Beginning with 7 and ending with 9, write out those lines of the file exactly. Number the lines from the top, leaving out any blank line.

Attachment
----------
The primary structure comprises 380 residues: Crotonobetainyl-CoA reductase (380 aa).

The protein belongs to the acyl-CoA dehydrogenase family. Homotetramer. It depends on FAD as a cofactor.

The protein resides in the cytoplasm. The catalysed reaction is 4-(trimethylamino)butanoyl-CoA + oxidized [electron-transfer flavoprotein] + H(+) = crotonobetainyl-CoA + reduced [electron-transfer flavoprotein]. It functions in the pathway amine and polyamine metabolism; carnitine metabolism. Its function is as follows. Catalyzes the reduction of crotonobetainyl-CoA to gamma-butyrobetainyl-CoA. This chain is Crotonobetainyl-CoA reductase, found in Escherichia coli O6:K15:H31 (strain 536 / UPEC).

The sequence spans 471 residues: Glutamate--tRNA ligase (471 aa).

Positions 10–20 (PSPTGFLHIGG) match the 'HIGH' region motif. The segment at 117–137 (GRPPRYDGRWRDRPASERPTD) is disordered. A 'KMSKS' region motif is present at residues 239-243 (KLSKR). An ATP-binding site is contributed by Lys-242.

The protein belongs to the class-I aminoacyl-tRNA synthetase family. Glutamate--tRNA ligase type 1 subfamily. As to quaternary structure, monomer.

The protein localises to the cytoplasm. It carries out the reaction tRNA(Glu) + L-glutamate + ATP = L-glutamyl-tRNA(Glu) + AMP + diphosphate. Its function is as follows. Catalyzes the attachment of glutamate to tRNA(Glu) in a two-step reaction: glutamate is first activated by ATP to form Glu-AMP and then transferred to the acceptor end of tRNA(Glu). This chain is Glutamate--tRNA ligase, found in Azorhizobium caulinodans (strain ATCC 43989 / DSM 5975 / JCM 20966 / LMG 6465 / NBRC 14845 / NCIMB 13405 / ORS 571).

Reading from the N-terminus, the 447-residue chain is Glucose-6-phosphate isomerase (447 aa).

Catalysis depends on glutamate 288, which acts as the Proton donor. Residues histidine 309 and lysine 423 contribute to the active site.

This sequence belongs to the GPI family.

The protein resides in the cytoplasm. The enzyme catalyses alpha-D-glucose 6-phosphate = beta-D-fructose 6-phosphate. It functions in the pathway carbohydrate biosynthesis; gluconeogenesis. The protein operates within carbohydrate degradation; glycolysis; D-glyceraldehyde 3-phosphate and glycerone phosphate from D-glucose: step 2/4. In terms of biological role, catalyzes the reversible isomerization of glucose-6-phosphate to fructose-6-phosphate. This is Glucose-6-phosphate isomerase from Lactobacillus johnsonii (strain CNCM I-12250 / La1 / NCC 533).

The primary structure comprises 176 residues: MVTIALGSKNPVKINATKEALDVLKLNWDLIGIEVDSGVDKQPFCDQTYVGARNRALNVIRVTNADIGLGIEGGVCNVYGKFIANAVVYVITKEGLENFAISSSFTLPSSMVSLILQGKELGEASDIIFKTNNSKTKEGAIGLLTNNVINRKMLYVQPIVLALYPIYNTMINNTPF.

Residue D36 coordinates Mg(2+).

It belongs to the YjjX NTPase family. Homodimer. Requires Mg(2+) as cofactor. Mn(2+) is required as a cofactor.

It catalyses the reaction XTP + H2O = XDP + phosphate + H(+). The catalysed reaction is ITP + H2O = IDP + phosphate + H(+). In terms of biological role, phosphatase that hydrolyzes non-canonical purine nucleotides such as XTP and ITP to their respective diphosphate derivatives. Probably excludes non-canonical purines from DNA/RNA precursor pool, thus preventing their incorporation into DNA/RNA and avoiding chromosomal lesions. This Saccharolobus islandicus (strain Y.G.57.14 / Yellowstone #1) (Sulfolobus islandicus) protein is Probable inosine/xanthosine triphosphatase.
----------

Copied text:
The protein localises to the cytoplasm. It carries out the reaction tRNA(Glu) + L-glutamate + ATP = L-glutamyl-tRNA(Glu) + AMP + diphosphate. Its function is as follows. Catalyzes the attachment of glutamate to tRNA(Glu) in a two-step reaction: glutamate is first activated by ATP to form Glu-AMP and then transferred to the acceptor end of tRNA(Glu). This chain is Glutamate--tRNA ligase, found in Azorhizobium caulinodans (strain ATCC 43989 / DSM 5975 / JCM 20966 / LMG 6465 / NBRC 14845 / NCIMB 13405 / ORS 571).

Reading from the N-terminus, the 447-residue chain is Glucose-6-phosphate isomerase (447 aa).

Catalysis depends on glutamate 288, which acts as the Proton donor. Residues histidine 309 and lysine 423 contribute to the active site.